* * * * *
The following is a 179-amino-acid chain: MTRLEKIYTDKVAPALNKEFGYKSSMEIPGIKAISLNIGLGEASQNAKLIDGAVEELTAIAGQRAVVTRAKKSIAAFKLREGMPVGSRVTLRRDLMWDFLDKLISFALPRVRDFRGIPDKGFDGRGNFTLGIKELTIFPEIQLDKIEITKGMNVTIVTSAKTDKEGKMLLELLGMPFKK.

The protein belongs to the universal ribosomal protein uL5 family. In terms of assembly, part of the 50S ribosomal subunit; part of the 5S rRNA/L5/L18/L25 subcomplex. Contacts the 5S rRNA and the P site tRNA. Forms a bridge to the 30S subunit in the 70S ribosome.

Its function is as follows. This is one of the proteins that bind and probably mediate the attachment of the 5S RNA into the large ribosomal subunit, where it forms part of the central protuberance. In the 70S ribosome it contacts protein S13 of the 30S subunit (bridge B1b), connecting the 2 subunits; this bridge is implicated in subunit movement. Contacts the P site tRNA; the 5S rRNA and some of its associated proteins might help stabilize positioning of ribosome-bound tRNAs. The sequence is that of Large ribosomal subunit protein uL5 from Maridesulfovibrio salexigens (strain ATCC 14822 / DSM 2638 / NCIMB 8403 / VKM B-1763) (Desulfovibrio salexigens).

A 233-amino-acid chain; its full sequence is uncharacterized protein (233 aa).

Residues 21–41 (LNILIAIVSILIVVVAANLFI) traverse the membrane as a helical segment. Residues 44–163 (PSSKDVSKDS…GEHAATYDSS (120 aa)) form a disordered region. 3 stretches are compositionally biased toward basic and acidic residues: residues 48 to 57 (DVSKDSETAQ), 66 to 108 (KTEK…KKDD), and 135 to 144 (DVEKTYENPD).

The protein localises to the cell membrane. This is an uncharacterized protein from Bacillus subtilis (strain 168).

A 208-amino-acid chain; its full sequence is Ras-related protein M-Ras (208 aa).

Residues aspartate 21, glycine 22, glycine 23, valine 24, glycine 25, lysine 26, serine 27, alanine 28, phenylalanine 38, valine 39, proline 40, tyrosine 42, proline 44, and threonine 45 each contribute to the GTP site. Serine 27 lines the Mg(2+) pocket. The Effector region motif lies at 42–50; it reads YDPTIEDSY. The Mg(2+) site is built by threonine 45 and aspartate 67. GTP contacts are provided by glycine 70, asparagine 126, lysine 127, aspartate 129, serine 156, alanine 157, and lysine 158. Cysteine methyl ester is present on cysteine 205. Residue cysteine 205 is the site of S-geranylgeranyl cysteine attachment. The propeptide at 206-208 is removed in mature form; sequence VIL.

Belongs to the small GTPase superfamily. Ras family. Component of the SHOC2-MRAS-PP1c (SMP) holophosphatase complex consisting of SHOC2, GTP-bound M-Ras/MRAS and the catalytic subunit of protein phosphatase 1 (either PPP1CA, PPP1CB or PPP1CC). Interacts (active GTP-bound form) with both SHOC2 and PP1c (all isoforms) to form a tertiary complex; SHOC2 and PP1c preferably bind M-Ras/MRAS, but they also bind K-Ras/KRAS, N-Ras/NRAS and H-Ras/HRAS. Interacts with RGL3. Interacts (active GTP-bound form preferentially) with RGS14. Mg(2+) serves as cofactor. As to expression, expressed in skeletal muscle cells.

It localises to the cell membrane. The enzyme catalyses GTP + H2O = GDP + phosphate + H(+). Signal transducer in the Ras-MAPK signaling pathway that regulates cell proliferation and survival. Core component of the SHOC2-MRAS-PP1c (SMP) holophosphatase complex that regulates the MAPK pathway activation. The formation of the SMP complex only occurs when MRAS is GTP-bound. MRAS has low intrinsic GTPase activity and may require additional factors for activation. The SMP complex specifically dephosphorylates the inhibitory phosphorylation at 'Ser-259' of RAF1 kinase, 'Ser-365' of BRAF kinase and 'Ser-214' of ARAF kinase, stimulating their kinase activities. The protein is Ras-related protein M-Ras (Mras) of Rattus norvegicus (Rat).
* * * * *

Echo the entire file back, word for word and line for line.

The following is a 179-amino-acid chain: MTRLEKIYTDKVAPALNKEFGYKSSMEIPGIKAISLNIGLGEASQNAKLIDGAVEELTAIAGQRAVVTRAKKSIAAFKLREGMPVGSRVTLRRDLMWDFLDKLISFALPRVRDFRGIPDKGFDGRGNFTLGIKELTIFPEIQLDKIEITKGMNVTIVTSAKTDKEGKMLLELLGMPFKK.

The protein belongs to the universal ribosomal protein uL5 family. In terms of assembly, part of the 50S ribosomal subunit; part of the 5S rRNA/L5/L18/L25 subcomplex. Contacts the 5S rRNA and the P site tRNA. Forms a bridge to the 30S subunit in the 70S ribosome.

Its function is as follows. This is one of the proteins that bind and probably mediate the attachment of the 5S RNA into the large ribosomal subunit, where it forms part of the central protuberance. In the 70S ribosome it contacts protein S13 of the 30S subunit (bridge B1b), connecting the 2 subunits; this bridge is implicated in subunit movement. Contacts the P site tRNA; the 5S rRNA and some of its associated proteins might help stabilize positioning of ribosome-bound tRNAs. The sequence is that of Large ribosomal subunit protein uL5 from Maridesulfovibrio salexigens (strain ATCC 14822 / DSM 2638 / NCIMB 8403 / VKM B-1763) (Desulfovibrio salexigens).

A 233-amino-acid chain; its full sequence is uncharacterized protein (233 aa).

Residues 21–41 (LNILIAIVSILIVVVAANLFI) traverse the membrane as a helical segment. Residues 44–163 (PSSKDVSKDS…GEHAATYDSS (120 aa)) form a disordered region. 3 stretches are compositionally biased toward basic and acidic residues: residues 48 to 57 (DVSKDSETAQ), 66 to 108 (KTEK…KKDD), and 135 to 144 (DVEKTYENPD).

The protein localises to the cell membrane. This is an uncharacterized protein from Bacillus subtilis (strain 168).

A 208-amino-acid chain; its full sequence is Ras-related protein M-Ras (208 aa).

Residues aspartate 21, glycine 22, glycine 23, valine 24, glycine 25, lysine 26, serine 27, alanine 28, phenylalanine 38, valine 39, proline 40, tyrosine 42, proline 44, and threonine 45 each contribute to the GTP site. Serine 27 lines the Mg(2+) pocket. The Effector region motif lies at 42–50; it reads YDPTIEDSY. The Mg(2+) site is built by threonine 45 and aspartate 67. GTP contacts are provided by glycine 70, asparagine 126, lysine 127, aspartate 129, serine 156, alanine 157, and lysine 158. Cysteine methyl ester is present on cysteine 205. Residue cysteine 205 is the site of S-geranylgeranyl cysteine attachment. The propeptide at 206-208 is removed in mature form; sequence VIL.

Belongs to the small GTPase superfamily. Ras family. Component of the SHOC2-MRAS-PP1c (SMP) holophosphatase complex consisting of SHOC2, GTP-bound M-Ras/MRAS and the catalytic subunit of protein phosphatase 1 (either PPP1CA, PPP1CB or PPP1CC). Interacts (active GTP-bound form) with both SHOC2 and PP1c (all isoforms) to form a tertiary complex; SHOC2 and PP1c preferably bind M-Ras/MRAS, but they also bind K-Ras/KRAS, N-Ras/NRAS and H-Ras/HRAS. Interacts with RGL3. Interacts (active GTP-bound form preferentially) with RGS14. Mg(2+) serves as cofactor. As to expression, expressed in skeletal muscle cells.

It localises to the cell membrane. The enzyme catalyses GTP + H2O = GDP + phosphate + H(+). Signal transducer in the Ras-MAPK signaling pathway that regulates cell proliferation and survival. Core component of the SHOC2-MRAS-PP1c (SMP) holophosphatase complex that regulates the MAPK pathway activation. The formation of the SMP complex only occurs when MRAS is GTP-bound. MRAS has low intrinsic GTPase activity and may require additional factors for activation. The SMP complex specifically dephosphorylates the inhibitory phosphorylation at 'Ser-259' of RAF1 kinase, 'Ser-365' of BRAF kinase and 'Ser-214' of ARAF kinase, stimulating their kinase activities. The protein is Ras-related protein M-Ras (Mras) of Rattus norvegicus (Rat).